The CAN-SPAM Act establishes requirements for commercial messages, gives recipients the right to have you stop emailing them, and spells out tough penalties for violations. You can find more detailed information on the FTC's website.

You must comply with the CAN-SPAM Act as an email marketer, so make sure to follow the rules below! 

*Please note: this information applies to promotional or advertisement types of email. Transactional emails, like a purchase receipt, or password reset emails are exempt.

  1. Use accurate and truthful header information. Your “From,” “To,” “Reply-To,” and routing information – including the originating domain name and email address – must be accurate and identify the person or business who initiated the message. 
  2. Use straightforward subject lines. The subject line must accurately reflect the content of the message. It shouldn't have any false or misleading information in it.
  3. Identify the message as an ad. The law gives you a lot of leeway in how to do this, but you must disclose clearly and conspicuously that your message is an advertisement.
  4. Tell recipients where you’re located. Your message must include your valid physical postal address. This can be your current street address, a post office box you’ve registered with the U.S. Postal Service, or a private mailbox you’ve registered with a commercial mail receiving agency established under Postal Service regulations. Usually this is listed in the bottom of the email with the unsubscribe options.
  5. Tell recipients how to opt out of receiving future email from you. Your message must include a clear and conspicuous explanation of how the recipient can opt out of getting email from you in the future. Craft the notice in a way that’s easy for an ordinary person to recognize, read, and understand. Creative use of type size, color, and location can improve clarity. Give a return email address or another easy Internet-based way to allow people to communicate their choice to you. You may create a menu to allow a recipient to opt out of certain types of messages, but you must include the option to stop all commercial messages from you. Make sure your spam filter doesn’t block these opt-out requests.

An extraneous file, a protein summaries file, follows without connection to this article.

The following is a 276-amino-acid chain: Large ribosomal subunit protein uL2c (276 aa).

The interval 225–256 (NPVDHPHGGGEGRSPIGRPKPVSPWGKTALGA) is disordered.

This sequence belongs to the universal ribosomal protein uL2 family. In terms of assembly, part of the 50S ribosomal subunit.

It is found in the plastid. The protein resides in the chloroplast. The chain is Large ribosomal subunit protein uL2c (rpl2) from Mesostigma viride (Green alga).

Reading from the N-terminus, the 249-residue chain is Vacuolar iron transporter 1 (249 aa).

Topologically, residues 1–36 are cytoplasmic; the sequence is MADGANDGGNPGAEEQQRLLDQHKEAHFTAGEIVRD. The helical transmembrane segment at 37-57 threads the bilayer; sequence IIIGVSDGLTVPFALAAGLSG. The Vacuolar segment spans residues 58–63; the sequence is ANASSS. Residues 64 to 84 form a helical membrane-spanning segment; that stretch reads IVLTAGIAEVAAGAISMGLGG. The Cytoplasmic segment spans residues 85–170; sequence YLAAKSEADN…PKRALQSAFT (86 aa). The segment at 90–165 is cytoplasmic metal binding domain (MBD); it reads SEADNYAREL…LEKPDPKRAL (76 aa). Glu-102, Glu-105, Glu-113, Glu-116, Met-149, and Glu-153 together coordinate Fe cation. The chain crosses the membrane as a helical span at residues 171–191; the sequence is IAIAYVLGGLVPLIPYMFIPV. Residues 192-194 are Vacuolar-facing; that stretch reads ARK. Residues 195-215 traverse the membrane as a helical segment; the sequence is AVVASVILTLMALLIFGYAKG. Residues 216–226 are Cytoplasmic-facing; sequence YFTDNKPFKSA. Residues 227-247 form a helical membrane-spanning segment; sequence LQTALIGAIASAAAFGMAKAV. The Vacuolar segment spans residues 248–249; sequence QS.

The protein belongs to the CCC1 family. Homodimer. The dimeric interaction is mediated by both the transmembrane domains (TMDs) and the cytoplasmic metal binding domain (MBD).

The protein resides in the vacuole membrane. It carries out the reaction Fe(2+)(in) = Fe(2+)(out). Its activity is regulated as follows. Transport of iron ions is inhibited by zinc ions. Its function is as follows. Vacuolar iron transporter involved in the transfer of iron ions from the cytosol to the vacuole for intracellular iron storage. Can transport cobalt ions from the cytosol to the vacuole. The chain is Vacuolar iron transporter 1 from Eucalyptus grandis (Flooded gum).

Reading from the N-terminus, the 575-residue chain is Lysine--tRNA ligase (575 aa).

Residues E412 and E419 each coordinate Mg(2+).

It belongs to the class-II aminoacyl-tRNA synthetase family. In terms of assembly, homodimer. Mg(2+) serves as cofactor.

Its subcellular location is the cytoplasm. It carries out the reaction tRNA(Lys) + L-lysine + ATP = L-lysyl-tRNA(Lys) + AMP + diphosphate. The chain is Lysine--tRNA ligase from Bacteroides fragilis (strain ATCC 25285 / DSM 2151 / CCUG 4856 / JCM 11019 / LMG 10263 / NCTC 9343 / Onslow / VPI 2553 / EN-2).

6. Honor opt-out requests promptly. Any opt-out mechanism you offer must be able to process opt-out requests for at least 30 days after you send your message. You must honor a recipient’s opt-out request within 10 business days. You can’t charge a fee, require the recipient to give you any personally identifying information beyond an email address, or make the recipient take any step other than sending a reply email or visiting a single page on an Internet website as a condition for honoring an opt-out request. Once people have told you they don’t want to receive more messages from you, you can’t sell or transfer their email addresses, even in the form of a mailing list. The only exception is that you may transfer the addresses to a company you’ve hired to help you comply with the CAN-SPAM Act.

Best Practices

  • Make sure you're sending relevant information to your recipients! This reduces your risk of spam reports.
  • Keep your lists organized and named properly so that you can target them with the appropriate messages.
  • Maintain and update your email lists. Use only email addresses that you know are active and valid. This also reduces the risk of bounces and spam reports.
  • Get permission from your recipients. Follow opt-in and opt-out requests promptly! 
  • Skip the purchased lists. There's no way to verify where they came from, and can really harm your sender reputation. Besides, those who have opted-in are much more likely to engage, anyway!

Did this answer your question?